James Toogood comments on Ross Sterling Turner's watercolor painting Fairylands, Bermuda.
by Ross Sterling Turner, 1890,
watercolor and gouache, 18 x 25 1/2.
by James Toogood
What's most interesting about this painting is the types of marks Turner made—there's a lot of action in them. The marks are almost frenetic at times, but I think they are extremely effective—each is purposeful and elegant. Even the water shows a lot of activity—if he had made it more placid, it would have been out of sync with the other parts of the painting. Note how he used brushmarks to describe the various planes, such as where the shore is rising up from the water. Also, see how the direction of the marks indicate the shape of the foliage.
Turner has effectively implied atmospheric perspective here. The soft grays and almost mauve-ish colors on the far left push that area back, and he reserved his cleanest colors for the foreground. You get a nice sense of that large palm tree behind the other palm, achieved by painting the back palm substantially lighter. However, the palms behind the house on the right are fairly dark—logic says the palms by the water's edge nearer us on the left would have more contrast, yet Turner has indicated the opposite in this painting. It works—he gave the trees in the middle ground deeper value for more prominence, and if he had faded them and made them lighter, it would have taken away the balance in the composition.
The sky color is the tone of the paper, with a few areas of pigment flooded in, plus a touch of white paint above the palm trees. In fact, there's a liberal mixture of traditional watercolor and bodycolor throughout Turner's painting. In some instances, he may have used store-bought gouache, and in other places, he might have mixed white with watercolor colors to make bodycolor. Clearly, the two figures and the pink flower are bodycolor. In fact, if you look carefully, you can see that he went back into those pink flowers added more of a cadmium yellow-viridian-Chinese white mixture on top of them. Near the center of the composition, that patch of bright green almost below the window of the house is painted in bodycolor–probably viridian mixed with Chinese white. The same mixture, but with more viridian, fills the window. Then Turner helps tie it all in with a strong gouache on the roof. This ably gives a sense of the light in Bermuda—even on an overcast day, the light is still strong and there's sharp contrast.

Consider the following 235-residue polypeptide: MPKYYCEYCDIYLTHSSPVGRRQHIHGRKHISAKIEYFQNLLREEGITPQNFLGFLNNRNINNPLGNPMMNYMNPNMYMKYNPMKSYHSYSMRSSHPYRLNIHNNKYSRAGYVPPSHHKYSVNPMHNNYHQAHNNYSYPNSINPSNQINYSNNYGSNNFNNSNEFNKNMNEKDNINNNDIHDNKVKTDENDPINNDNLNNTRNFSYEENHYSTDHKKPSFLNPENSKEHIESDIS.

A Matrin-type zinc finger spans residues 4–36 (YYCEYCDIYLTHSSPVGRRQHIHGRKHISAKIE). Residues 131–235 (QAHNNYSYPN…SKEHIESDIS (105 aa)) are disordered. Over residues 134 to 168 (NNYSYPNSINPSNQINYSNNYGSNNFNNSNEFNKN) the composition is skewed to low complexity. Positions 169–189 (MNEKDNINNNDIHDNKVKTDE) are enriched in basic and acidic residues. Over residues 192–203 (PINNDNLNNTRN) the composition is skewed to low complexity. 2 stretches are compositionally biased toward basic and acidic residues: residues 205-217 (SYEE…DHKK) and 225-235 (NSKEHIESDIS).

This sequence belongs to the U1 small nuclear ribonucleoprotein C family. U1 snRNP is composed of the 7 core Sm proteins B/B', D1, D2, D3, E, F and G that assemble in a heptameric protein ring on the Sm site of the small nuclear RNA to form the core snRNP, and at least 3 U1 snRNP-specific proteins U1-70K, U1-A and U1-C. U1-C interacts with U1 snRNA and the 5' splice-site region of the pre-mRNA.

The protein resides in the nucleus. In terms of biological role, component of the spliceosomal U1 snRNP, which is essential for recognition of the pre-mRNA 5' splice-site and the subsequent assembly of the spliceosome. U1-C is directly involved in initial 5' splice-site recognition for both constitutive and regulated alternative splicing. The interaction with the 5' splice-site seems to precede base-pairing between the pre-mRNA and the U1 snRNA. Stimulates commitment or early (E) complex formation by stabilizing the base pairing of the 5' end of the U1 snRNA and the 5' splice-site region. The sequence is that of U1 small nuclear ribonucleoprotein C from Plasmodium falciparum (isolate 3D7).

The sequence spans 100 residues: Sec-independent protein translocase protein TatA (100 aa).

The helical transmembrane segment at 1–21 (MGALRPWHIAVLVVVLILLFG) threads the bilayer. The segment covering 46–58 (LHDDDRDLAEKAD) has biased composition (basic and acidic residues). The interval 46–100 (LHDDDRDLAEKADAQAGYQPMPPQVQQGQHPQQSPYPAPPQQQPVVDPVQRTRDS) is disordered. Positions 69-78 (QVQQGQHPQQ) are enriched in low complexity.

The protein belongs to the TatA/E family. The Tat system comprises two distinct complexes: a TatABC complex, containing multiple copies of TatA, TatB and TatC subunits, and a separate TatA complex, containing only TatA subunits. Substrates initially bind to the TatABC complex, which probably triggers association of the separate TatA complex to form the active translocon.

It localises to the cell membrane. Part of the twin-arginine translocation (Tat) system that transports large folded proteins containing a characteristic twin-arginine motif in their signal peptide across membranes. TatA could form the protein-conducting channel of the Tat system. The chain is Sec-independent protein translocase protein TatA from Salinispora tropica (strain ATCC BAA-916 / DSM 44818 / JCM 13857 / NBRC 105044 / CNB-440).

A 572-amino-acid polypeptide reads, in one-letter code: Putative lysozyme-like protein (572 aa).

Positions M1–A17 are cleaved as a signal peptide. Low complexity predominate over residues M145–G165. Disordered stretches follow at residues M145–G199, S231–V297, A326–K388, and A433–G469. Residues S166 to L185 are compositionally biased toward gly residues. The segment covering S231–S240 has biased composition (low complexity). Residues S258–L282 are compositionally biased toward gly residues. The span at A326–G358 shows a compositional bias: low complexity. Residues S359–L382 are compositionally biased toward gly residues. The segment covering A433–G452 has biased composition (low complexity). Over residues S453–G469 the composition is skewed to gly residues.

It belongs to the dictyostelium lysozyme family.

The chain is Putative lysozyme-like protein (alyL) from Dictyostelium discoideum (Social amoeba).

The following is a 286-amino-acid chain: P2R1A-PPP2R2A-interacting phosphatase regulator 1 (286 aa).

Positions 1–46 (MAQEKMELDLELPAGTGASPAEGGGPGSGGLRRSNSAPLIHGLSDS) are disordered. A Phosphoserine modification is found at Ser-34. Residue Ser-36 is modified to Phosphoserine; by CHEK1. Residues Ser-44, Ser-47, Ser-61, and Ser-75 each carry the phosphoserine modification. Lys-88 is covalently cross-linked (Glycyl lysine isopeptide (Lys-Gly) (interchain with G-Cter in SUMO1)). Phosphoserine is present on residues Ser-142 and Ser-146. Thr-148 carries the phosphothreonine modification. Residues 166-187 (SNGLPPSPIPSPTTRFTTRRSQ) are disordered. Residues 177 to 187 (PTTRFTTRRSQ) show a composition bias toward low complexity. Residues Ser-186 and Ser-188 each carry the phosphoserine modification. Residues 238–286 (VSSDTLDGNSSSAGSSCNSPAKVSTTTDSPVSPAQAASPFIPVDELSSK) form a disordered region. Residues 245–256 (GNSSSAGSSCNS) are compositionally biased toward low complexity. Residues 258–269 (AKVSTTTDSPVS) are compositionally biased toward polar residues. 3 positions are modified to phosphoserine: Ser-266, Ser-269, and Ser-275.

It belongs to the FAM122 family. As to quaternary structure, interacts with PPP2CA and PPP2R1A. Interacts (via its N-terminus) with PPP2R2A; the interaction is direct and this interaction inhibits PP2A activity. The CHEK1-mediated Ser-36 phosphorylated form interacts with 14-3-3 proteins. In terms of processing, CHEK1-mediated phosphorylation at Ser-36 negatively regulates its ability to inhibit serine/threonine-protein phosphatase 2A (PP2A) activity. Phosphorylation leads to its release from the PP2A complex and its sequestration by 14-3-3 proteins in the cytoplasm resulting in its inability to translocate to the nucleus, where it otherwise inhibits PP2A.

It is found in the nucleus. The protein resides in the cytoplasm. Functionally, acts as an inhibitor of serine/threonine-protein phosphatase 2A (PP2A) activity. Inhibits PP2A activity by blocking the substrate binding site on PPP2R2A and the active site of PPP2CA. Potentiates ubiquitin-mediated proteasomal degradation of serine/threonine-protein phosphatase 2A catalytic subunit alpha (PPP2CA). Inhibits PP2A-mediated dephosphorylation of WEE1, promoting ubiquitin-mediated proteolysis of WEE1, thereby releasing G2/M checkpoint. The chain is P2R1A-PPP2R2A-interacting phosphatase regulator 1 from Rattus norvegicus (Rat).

New Jersey resident James Toogood AWS/NWS studied at the Pennsylvania Academy of the Fine Arts, in Philadelphia. The subject of more than 40 solo exhibitions, he has participated in numerous group shows, including those of the American Watercolor Society and the National Academy of Design, winning many awards. He frequently juries exhibitions and was an awards juror for the 2006 American Watercolor Society annual. Toogood is the author of Incredible Light and Texture in Watercolor, (North Light Books, West Chester, Ohio) and he has written many articles and contributed to several other books. His work is widely collected throughout the United States and abroad, and he is represented by Rosenfeld Gallery, in Philadelphia. The artist teaches at the Pennsylvania Academy of the Fine Arts, the National Academy School of Fine Arts, in New York City, and the Perkins Center for the Arts, in Moorestown, New Jersey. Toogood also conducts watercolor workshops throughout the United States.